Fava Beans: Rigatoni with Fava Beans and Fresh Ricotta

There are a few veggies that scream spring – asparagus comes immediately to mind. But of all the treats that come to our local farmers market at this time of year, fava beans may be the most welcome. We discovered them when we moved to California years ago and we were hooked right away. Our neighborhood farmers market had beautiful, fresh favas just begging to go home with us and we were helpless to resist.

Our local organic farmers can be counted on to produce plenty of these beautiful legumes. Favas are good sources of Riboflavin, Niacin, Phosphorus and Patassium as well as Folate, Copper and Manganese. They’re also relatively protein rich. But unlike other beans, fresh favas aren’t a terribly good source of fiber.

Preparing favas can be a pain in the ass. The pods, while edible, aren’t the point. The jewel we eat is buried deep inside a shell inside the pod. Getting the beans out of the pod isn’t the problem. It’s that shell around the tender green bean that drives you nuts. We suggest blanching them first to make those shells softer and thus easier to remove. If you blanch before peeling, you’ll have a much easier time of it. What’s left after all the work of shelling, blanching and peeling is a tender, beautiful green flat bean that is delicious either raw or lightly cooked.

Favas are great on their own with a little butter or olive oil and salt. We like to use them in risotto in place of spring peas or asparagus, added near the end just before serving to preserve their fresh taste and delicate texture. Here, we pair them with fresh ricotta and mint in a classic pairing, tossed in pasta and finished with a bit of fresh lemon zest and cracked black pepper.

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Rigatoni with Fava Beans and Fresh Ricotta

3 pounds fresh fava beans unshelled (about 1 pound shelled fresh fava beans)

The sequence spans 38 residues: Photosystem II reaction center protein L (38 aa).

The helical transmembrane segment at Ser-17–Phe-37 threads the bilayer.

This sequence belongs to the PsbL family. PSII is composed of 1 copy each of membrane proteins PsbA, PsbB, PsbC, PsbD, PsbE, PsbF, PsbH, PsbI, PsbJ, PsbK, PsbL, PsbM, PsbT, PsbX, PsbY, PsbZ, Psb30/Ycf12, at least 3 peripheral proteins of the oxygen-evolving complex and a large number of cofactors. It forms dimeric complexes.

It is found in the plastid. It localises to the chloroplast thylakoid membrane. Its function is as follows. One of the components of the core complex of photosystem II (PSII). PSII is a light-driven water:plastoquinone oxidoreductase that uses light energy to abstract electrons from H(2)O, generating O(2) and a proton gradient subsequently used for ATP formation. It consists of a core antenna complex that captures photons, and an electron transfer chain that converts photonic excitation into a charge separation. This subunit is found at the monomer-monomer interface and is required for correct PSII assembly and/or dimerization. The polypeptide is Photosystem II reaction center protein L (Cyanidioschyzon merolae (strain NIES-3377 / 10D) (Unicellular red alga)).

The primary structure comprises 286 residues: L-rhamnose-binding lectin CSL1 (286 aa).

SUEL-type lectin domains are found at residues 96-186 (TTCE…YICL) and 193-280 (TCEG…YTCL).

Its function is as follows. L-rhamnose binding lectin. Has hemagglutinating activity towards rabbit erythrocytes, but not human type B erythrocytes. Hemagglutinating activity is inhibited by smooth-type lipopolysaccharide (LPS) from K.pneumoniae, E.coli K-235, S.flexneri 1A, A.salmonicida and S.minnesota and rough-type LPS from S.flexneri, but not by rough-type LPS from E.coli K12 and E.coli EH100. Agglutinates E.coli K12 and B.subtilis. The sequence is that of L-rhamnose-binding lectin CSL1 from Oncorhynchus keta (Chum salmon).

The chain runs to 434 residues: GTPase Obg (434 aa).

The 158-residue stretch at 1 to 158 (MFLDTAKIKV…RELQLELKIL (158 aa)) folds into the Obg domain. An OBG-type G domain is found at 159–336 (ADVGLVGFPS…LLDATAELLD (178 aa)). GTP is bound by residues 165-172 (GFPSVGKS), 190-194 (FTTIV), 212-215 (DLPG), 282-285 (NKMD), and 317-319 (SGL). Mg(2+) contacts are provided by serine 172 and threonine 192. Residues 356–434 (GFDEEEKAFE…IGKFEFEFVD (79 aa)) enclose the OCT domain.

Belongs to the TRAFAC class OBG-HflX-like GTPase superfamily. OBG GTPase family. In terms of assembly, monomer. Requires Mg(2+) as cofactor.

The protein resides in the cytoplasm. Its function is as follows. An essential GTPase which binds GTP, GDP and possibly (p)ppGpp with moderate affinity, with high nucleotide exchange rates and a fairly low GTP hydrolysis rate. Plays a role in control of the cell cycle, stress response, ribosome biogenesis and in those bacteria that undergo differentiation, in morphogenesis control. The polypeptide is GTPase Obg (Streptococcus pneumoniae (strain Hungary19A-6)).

8 ounces rigatoni
2 tablespoons + 2 tablespoons olive oil
2 leeks, well cleaned and minced
10-15 fresh torn mint leaves
Zest of one lemon
1 cup fresh ricotta

Bring a large pot of water to a boil, this will be used to blanch the fava beans and cook the pasta.

Remove the fava beans from the pods and place the beans in a bowl. When the water comes to a boil add a couple tablespoons of salt and then add the fava beans. Blanch the beans for 1 minute then remove from the water using a mesh slotted spoon or a small mesh strainer. When the beans are cool enough to handle, 1-2 minutes, gently tear the top of the pod using your finger and gently press the bean out of the shell. Place the beans in a small bowl and set aside.

Bring the water back up to a rapid bowl and add the dry pasta, cook according to the directions, 8-12 minutes.

In a medium sauté pan over medium heat, add two tablespoons of olive oil and bring up to heat. Add the leeks and sauté until translucent, about 4-6 minutes, do not brown the leeks. Add the fava beans and cook for 2-3 minutes.

Once the pasta is done, drain in a colander and place the pasta back into the pot. Add the sautéed leeks and fava beans. Add the remaining two tablespoons olive oil, plus more if needed, to the pasta and season with salt and pepper. Add the mint and the lemon zest.

Either plate the pasta or place the pasta in serving bowl, and top with the fresh ricotta cheese, about 1/4 cup per serving.

Noodle Mania

Top (Left to Right) Spinach Fettucini, red peppers and shiitake mushrooms. Asian Noodles with bok choy and mushrooms. Bottom (Left to Right) Fettucini with summer squash, basil and tomato. Asian soup with rice noodles and shredded Napa cabbage.

How many times have you come home from grocery shopping feeling hungry, looked at what you just purchased and asked yourself “What is there to eat?” If you purchase bulk items – vegetables, beans, rice – you know, the staples, you always need to factor in some time to prepare your meals from these basic ingredients. Making dishes in large batches and then storing them in meal-sized portions makes a lot of sense and takes the guess work out of weeknight meals. We used to keep soup and other items stored in the freezer for just this occasion, but since going plastic free we have had some difficulty finding a substitution for Zip-loc bags. If anyone has a non-plastic freezer-safe suggestion please let us know.